The gestures are even better for the camera. With the screen locked, holding the phone in landscape and pressing the volume up button, while lifting it like you’re about to take a picture, opens the camera app immediately. I used this quite a lot, and had a decent, 90 percent success rate with the gesture. The problems only occurred when the phone didn’t register enough movement. For example, taking it from a pocket was fine, but lifting it while seated at a table wasn’t.
Two great cameras, but results can vary
On the subject of the camera, ZTE has fitted a 13-megapixel autofocus lens to the rear, and a 5-megapixel wide-angle cam above the screen. It’s a Sony IMX214 sensor, which is also used in phones such as the OnePlus One and the Huawei Ascend P7. The performance is very similar to the camera on the OnePlus One. Color reproduction is accurate, and low-light images taken inside are good too. However, the single LED flash limits its usefulness in darker environments, and dull, overcast days made for some poor outdoor photos. On sunny days, and in normal conditions, the pictures it took looked sharp and well balanced.
There are various modes including HDR, panorama, and a burst mode named Group, plus a selection of live filters, and an expert mode. Activate this, and you have control over the white balance, exposure, ISO, and focal points. There’s also a clever way to mess around with the exposure, where you drag a crosshairs across the screen to adjust it. We’d previously seen this feature on ZTE’s Nubia phones.
Alternatively, the Camera360 app is installed, with lots of different modes for the front and rear camera. It’s more complex than the standard app, but not necessarily in a good way. It has good editing tools, though.
Swap to the front camera, and selfie fans will like the beautify mode. The wide-angle lens takes great pictures, and it’s happy in low-light situations too. I found it equal to the G3, and it easily surpassed the Nexus 5. Pitting the Blade S6’s rear camera against a Motorola Moto G for low-light selfies and rear cam use resulted in far more impressive images from the ZTE phone. Don’t forget, the Blade S6 costs only a little more than a 4G Moto G at $250.
Two days battery, if you’re careful
At launch, the size of the battery was a concern. It’s a relatively standard 2,400mAh capacity, but after using Bluetooth all day, snapping some pictures, using RunKeeper to track a 45-minute run, and the usual messaging and social networking interactions, it lasted about a day and a half. Take Bluetooth out of the equation, and two normal, working days would be achievable. You can thank the 720p screen and the efficient processor for making the most out of the cell’s capacity.
ZTE has installed a collection of apps — about ten in all — but those not essential to the phone’s operation can be uninstalled. The phone has 16GB of internal storage space, with about 8GB available for the user. The MicroSD card slot happily took my Samsung 64GB card. The Blade S6 is a dual-SIM phone, but it’s worth pointing out it takes a nano-SIM, just like the iPhone.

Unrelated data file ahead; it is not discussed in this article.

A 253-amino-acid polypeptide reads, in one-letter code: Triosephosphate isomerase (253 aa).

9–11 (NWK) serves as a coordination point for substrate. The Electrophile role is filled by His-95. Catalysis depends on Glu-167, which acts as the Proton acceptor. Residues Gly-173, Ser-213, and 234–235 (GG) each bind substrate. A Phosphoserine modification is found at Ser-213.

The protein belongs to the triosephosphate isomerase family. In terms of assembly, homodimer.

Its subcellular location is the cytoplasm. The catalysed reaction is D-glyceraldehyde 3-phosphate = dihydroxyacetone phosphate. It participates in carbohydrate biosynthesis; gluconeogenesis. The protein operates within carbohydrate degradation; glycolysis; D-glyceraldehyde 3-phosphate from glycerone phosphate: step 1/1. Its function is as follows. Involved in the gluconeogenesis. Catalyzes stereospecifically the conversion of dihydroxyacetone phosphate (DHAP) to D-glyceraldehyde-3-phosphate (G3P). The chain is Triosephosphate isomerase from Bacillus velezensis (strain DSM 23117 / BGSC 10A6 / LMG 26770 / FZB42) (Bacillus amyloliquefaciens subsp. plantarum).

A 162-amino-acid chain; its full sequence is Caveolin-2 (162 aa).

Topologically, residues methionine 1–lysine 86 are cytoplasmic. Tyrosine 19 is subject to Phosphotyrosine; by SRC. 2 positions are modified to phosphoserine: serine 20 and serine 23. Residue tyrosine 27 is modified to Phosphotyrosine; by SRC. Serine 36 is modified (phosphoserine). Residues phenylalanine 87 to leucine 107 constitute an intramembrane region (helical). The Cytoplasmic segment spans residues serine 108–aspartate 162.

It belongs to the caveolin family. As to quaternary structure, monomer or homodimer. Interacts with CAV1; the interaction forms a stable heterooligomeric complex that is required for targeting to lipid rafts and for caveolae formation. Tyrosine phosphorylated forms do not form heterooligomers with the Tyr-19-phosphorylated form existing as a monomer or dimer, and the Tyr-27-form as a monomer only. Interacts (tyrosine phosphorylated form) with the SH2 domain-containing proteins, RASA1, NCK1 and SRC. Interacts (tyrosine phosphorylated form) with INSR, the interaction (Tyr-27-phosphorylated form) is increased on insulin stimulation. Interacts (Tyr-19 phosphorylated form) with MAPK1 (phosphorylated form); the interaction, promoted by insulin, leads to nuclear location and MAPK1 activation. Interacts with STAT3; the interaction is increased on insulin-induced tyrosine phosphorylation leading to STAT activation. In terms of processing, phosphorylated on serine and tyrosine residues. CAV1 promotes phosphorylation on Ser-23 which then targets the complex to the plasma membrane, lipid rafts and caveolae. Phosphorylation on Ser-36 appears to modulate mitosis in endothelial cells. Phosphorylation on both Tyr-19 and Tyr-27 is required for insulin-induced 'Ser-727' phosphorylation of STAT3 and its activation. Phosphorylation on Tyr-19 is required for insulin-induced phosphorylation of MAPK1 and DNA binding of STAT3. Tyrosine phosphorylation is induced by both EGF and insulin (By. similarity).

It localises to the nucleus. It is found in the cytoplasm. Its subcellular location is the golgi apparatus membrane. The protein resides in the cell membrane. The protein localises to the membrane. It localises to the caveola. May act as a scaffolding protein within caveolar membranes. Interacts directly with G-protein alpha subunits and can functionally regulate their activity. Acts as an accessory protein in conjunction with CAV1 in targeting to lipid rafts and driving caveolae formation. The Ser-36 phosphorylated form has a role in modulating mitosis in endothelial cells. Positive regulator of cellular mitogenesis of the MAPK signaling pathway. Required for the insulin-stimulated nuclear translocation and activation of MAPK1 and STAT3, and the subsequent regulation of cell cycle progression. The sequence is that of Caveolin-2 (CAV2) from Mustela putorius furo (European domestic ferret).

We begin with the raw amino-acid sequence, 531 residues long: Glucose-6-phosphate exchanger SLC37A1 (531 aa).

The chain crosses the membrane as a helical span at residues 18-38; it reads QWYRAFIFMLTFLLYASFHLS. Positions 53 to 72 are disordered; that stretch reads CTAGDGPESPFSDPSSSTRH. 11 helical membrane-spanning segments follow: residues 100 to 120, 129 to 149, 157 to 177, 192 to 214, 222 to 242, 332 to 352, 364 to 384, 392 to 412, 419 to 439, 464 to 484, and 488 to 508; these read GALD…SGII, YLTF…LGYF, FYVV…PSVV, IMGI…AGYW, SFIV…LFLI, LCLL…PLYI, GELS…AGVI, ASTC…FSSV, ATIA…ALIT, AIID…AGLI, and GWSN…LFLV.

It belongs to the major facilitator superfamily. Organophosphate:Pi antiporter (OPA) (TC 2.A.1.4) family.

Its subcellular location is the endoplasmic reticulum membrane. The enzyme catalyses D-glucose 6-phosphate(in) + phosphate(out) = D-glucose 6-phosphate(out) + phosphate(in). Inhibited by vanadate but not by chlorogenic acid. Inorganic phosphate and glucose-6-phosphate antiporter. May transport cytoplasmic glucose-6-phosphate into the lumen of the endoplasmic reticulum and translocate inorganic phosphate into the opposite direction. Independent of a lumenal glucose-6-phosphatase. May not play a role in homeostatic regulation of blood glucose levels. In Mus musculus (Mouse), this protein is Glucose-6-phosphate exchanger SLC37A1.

Up until now, it’s only the plastic rear panel that lets the Blade S6 down. However, now we get to the other problem. It supports LTE bands 1, 3, 7, 8, and 20, which means the Blade S6 connected to a 4G network without a problem in the UK, but it won’t do so in North America. That said, on this side of the pond, there were no problems making calls, and no complaints from the person on the other end of the line.
The best ZTE phone yet?It’s never easy summing up how a smartphone is to use each and everyday. Like a new pet, there’s a period of adjustment where the two of you bond, or sometimes not. In an odd way, this applies to phones. Could I live with it everyday, or would I be desperate to go back to my usual Android smartphone even before the review was over?
The Blade S6 and I bonded rather well. There’s no annoying software, very little extra setup outside of the usual Google processes, and the battery lasts a sensible amount of time, even when connected to an accessory. I never thought twice about slipping it into my pocket each morning, and didn’t miss my regular Android phone for the duration of the review. It did everything I wanted it to, without any fuss. I’d want to find a case though, because that may stop the infernal creaking.
It’s a pain the Blade S6 doesn’t have 4G support in the U.S. too, because at $250, it’s an extremely competent phone with a highly competitive price tag. Outside of the ZTE Nubia hardware, the Blade S6 is the best ZTE phone I’ve used.
- Looks excellent
- Android 5.0 is smooth and fast
- High-quality selfie camera
- Latest software and processor combo
- Fun, and useful gesture controls
- Plastic rear panel creaks
- No 4G LTE support for North America
- A few software bugs